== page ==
The first road construction for the long-awaited next leg of the Mon-Fayette Expressway should begin in the next two months after the Pennsylvania Turnpike Commission awarded a $214 million contract Tuesday to Trumbull Corp. of Pittsburgh.

Trumbull will be the general contractor for the 3.1-mile section of the toll road between Route 51 in Jefferson Hills and Coal Valley Road in West Mifflin. That’s the first piece of the southern section of the highway, which will stretch to Route 837 in Duquesne at an estimated cost of $1.3 billion.

The extension of the highway through the Monongahela Valley has been talked about since the 1960s and mandated by the Legislature since 1985, but it has run into financial delays and political opposition over the years. Although the commission has been acquiring property and relocating utilities for more than five years, this will be the first actual roadway construction for the project.

Sean Logan, former Monroeville mayor and state senator in that area, was instrumental in reviving the plans when he served as commission chairman in 2015. Now in his second stint on the commission, Logan was happy to vote for the project.

“I’m ecstatic,” he said in an interview after the vote. “This vote today was a huge momentum push. When people push in the same direction, things can get done.”

The commission will hold a public meeting in February with residents to explain the scope of work and outline how construction will proceed in Jefferson Hills, Clairton and West Mifflin. It typically takes six to eight weeks for construction to begin after a contract has been awarded.

“The public meeting is a chance for residents in the area to hear directly from the engineering team about construction details and how it may affect them,” CEO Mark Compton said in a news release. “I encourage people to attend, but if they cannot, the information will be on the website.”

This will be the first of seven contracts the agency plans to issue for construction of the southern section of the project. It will be built in sequence from the south to the north, and each section is expected to open once it is finished.

The award of the first contract did come with a word of caution. Brad Heigel, the turnpike’s chief engineer, said after the meeting that the low bid for the first section came in about 3.6% higher than turnpike’s estimated cost of $206 million.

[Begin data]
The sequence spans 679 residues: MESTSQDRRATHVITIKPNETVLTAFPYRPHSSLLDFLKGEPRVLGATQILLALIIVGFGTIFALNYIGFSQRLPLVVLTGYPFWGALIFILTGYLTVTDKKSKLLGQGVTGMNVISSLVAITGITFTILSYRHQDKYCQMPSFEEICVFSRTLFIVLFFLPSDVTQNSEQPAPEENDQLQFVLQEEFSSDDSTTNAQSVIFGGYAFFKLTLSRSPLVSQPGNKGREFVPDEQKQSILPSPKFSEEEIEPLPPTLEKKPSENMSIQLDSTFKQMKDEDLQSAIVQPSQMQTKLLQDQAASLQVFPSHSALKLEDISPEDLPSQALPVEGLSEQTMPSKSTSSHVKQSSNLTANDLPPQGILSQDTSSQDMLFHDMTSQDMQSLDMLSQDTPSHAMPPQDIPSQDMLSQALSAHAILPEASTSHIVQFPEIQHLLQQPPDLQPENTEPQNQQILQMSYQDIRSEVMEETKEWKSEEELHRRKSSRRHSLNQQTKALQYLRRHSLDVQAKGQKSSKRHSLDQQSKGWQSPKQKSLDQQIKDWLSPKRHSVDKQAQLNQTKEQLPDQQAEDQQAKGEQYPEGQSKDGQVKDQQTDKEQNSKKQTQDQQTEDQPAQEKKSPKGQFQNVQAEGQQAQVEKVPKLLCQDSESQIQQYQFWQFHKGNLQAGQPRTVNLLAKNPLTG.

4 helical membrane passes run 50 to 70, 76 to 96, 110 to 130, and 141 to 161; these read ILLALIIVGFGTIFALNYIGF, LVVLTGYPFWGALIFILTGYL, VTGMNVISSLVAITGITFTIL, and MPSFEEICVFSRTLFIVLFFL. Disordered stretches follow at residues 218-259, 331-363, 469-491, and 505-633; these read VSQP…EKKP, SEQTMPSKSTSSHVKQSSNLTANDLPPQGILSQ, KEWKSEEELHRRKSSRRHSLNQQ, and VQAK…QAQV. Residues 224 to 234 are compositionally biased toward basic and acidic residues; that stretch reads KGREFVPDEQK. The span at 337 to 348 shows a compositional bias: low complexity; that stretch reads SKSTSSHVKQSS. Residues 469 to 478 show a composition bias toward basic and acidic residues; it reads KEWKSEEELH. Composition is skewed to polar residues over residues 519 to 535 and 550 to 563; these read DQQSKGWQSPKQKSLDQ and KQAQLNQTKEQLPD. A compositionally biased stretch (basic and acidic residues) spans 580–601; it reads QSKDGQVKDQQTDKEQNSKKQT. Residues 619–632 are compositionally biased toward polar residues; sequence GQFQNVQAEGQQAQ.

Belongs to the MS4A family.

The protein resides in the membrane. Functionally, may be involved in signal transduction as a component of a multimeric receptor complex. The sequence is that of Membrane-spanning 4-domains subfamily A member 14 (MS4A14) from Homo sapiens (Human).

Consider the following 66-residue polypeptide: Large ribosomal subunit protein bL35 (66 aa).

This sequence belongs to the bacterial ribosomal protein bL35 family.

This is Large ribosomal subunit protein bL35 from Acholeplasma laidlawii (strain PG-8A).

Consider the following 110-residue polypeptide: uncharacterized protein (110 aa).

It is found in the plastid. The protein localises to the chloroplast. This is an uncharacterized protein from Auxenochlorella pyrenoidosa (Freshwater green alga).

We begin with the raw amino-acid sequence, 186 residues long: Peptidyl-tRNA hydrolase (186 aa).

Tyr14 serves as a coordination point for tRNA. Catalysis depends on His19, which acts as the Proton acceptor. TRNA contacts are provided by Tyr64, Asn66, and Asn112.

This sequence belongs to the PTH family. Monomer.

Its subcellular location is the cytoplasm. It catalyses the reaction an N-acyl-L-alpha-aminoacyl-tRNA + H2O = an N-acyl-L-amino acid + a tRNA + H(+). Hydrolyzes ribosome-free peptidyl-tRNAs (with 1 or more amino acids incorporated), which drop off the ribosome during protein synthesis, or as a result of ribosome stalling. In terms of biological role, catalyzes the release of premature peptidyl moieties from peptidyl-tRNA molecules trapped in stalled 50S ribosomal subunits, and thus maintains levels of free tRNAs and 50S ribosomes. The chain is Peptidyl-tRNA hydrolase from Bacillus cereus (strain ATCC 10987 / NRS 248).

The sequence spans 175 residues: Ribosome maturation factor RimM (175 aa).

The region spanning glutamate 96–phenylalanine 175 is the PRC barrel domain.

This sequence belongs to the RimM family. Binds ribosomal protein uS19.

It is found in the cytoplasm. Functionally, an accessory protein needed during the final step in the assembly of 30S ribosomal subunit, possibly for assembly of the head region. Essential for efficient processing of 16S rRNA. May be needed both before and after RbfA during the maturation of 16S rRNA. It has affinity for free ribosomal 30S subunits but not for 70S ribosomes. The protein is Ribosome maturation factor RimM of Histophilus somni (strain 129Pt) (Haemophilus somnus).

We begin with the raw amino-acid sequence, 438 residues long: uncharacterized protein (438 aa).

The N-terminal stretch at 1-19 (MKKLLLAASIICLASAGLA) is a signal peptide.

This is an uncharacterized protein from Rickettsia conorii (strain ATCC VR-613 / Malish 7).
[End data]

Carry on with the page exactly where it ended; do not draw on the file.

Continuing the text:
“Since the bid was higher than the estimate, we will closely monitor costs for not only [this section] but all subsequent sections relative to the available funding, which could potentially mean a delay to the last sections of the southern section,” he said.

The southern leg had been scheduled for completion in 2028.

The turnpike is required by the state Legislature to pay for the project using funds from the state’s oil franchise tax and can only build as money is available. Design of the northern section of the highway to Monroeville has been on hold until funding is available for construction.

The project has faced decades of delays and changes, including opposition from Pittsburgh Mayor Tom Murphy as well as hospitals and universities in Oakland that killed a proposed link along the northern side of the Monongahela River into Downtown Pittsburgh. Logan said it is still worthwhile despite the delays and changes.

“Yeah, absolutely it’s taken too long,” said Logan. “But you still have brownfields from the steel mills and you have strong neighborhoods that will benefit from this highway.

“Every day that goes by, the cost increases. That highlights the importance of us moving ahead as quickly as possible.”

Overall, the highway begins at Interstate 68 in Cheat Lake, W. Va. and extends 54 miles to Jefferson Hills. The last new section opened in 2012 in Jefferson Hills.

Correction: This story originally gave an incorrect, lower figure for the project’s estimated cost.

Ed Blazina

Ed covers transportation at the Pittsburgh Post-Gazette, but he's currently on strike. Email him at

Ed Blazina

Ed covers transportation at the Pittsburgh Post-Gazette, but he's currently on strike. Email him at